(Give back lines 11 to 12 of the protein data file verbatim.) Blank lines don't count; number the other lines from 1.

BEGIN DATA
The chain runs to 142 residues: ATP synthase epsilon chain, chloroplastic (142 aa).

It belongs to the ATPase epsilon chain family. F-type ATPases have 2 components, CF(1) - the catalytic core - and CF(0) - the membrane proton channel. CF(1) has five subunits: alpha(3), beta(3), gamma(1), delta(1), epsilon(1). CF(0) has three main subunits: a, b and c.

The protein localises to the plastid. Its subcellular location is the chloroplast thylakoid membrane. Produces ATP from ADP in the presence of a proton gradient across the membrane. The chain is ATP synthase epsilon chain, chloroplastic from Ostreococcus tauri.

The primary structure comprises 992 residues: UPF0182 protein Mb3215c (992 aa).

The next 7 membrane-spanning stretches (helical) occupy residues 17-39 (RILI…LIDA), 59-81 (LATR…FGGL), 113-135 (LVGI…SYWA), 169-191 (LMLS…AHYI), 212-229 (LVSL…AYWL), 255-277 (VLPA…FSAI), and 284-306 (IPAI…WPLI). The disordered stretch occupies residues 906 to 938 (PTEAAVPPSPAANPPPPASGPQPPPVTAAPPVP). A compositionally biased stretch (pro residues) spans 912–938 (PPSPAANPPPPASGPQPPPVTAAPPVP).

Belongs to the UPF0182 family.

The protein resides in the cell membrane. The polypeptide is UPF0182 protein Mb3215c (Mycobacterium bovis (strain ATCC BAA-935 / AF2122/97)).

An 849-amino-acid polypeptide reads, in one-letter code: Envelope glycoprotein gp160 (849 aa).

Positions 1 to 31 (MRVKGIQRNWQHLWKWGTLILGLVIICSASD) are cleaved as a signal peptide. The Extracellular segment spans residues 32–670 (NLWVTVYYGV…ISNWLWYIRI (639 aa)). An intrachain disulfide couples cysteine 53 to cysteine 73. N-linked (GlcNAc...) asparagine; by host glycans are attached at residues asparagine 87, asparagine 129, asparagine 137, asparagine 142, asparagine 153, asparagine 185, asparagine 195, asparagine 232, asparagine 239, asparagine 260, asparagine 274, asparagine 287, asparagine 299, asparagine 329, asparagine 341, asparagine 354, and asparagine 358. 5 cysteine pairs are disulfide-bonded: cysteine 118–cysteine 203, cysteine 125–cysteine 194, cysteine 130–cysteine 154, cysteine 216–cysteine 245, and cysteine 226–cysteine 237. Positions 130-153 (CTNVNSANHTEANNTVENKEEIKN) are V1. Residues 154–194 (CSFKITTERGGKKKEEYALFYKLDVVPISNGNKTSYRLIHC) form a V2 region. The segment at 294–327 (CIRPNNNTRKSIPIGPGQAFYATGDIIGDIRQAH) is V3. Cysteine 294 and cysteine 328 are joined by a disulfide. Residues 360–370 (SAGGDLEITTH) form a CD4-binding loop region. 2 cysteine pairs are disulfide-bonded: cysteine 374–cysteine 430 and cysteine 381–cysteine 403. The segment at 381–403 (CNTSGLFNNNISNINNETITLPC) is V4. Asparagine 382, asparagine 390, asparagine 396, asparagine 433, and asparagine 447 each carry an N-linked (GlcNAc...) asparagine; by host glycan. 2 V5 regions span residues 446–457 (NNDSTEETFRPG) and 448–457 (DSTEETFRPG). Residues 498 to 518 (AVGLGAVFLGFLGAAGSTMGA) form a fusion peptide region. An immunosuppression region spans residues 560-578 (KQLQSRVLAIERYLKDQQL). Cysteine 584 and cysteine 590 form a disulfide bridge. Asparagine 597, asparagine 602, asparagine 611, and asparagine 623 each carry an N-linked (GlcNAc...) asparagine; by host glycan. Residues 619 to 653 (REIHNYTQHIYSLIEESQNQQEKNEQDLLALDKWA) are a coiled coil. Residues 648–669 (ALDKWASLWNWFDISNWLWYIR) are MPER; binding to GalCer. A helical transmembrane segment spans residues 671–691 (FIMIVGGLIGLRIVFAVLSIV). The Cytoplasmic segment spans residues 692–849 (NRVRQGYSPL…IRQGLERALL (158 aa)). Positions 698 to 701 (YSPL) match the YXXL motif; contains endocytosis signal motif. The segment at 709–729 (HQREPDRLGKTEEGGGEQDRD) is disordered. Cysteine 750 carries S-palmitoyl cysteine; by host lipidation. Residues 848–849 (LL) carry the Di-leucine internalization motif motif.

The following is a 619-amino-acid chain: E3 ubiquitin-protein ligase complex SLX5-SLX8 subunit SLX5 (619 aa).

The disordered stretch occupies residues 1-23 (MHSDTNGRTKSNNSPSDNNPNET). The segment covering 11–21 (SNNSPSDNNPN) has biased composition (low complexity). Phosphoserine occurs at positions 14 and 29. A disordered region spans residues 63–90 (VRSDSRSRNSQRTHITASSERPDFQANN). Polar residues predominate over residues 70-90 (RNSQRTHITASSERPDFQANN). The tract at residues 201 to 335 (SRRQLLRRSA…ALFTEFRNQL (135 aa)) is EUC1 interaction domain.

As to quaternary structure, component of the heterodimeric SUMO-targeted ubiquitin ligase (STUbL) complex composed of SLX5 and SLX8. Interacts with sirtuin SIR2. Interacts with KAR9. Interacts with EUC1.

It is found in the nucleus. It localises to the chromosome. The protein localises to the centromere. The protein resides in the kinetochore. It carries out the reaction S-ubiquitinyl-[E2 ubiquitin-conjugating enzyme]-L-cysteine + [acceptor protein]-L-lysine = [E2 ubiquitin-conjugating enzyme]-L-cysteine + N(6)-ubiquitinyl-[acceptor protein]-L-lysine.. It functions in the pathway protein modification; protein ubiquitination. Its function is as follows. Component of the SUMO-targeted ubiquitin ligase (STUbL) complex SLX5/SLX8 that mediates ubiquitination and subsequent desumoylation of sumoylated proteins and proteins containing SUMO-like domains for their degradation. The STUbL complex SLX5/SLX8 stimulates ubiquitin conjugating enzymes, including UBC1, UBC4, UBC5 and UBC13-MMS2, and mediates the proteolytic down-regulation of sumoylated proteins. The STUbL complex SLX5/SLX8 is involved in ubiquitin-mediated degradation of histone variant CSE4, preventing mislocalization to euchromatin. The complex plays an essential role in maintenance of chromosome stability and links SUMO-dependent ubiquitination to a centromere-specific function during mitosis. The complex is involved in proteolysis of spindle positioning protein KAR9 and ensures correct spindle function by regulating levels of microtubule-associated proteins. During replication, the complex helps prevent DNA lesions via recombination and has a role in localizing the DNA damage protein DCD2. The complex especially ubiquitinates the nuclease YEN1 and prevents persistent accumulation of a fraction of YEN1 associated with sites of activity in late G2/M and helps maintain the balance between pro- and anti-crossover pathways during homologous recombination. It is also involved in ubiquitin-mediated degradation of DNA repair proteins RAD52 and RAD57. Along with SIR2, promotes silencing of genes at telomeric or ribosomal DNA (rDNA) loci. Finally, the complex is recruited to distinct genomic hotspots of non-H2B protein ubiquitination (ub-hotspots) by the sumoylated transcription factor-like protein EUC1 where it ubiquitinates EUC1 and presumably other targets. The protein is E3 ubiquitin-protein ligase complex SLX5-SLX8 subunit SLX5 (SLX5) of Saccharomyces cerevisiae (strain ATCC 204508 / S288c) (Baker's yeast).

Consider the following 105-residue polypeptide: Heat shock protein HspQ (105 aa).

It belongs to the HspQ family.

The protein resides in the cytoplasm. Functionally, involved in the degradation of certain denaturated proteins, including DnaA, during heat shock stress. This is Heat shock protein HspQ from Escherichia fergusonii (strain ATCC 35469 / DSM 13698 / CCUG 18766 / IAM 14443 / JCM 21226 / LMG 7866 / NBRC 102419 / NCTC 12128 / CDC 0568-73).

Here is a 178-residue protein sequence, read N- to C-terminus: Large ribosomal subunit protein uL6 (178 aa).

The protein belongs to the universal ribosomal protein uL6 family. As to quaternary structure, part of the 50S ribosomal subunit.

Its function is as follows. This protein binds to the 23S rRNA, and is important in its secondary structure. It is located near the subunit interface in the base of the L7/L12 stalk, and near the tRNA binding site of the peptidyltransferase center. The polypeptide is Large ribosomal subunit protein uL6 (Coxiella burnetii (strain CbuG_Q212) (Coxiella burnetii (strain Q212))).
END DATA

The disordered stretch occupies residues 1-23 (MHSDTNGRTKSNNSPSDNNPNET). The segment covering 11–21 (SNNSPSDNNPN) has biased composition (low complexity). Phosphoserine occurs at positions 14 and 29. A disordered region spans residues 63–90 (VRSDSRSRNSQRTHITASSERPDFQANN). Polar residues predominate over residues 70-90 (RNSQRTHITASSERPDFQANN). The tract at residues 201 to 335 (SRRQLLRRSA…ALFTEFRNQL (135 aa)) is EUC1 interaction domain.

As to quaternary structure, component of the heterodimeric SUMO-targeted ubiquitin ligase (STUbL) complex composed of SLX5 and SLX8. Interacts with sirtuin SIR2. Interacts with KAR9. Interacts with EUC1.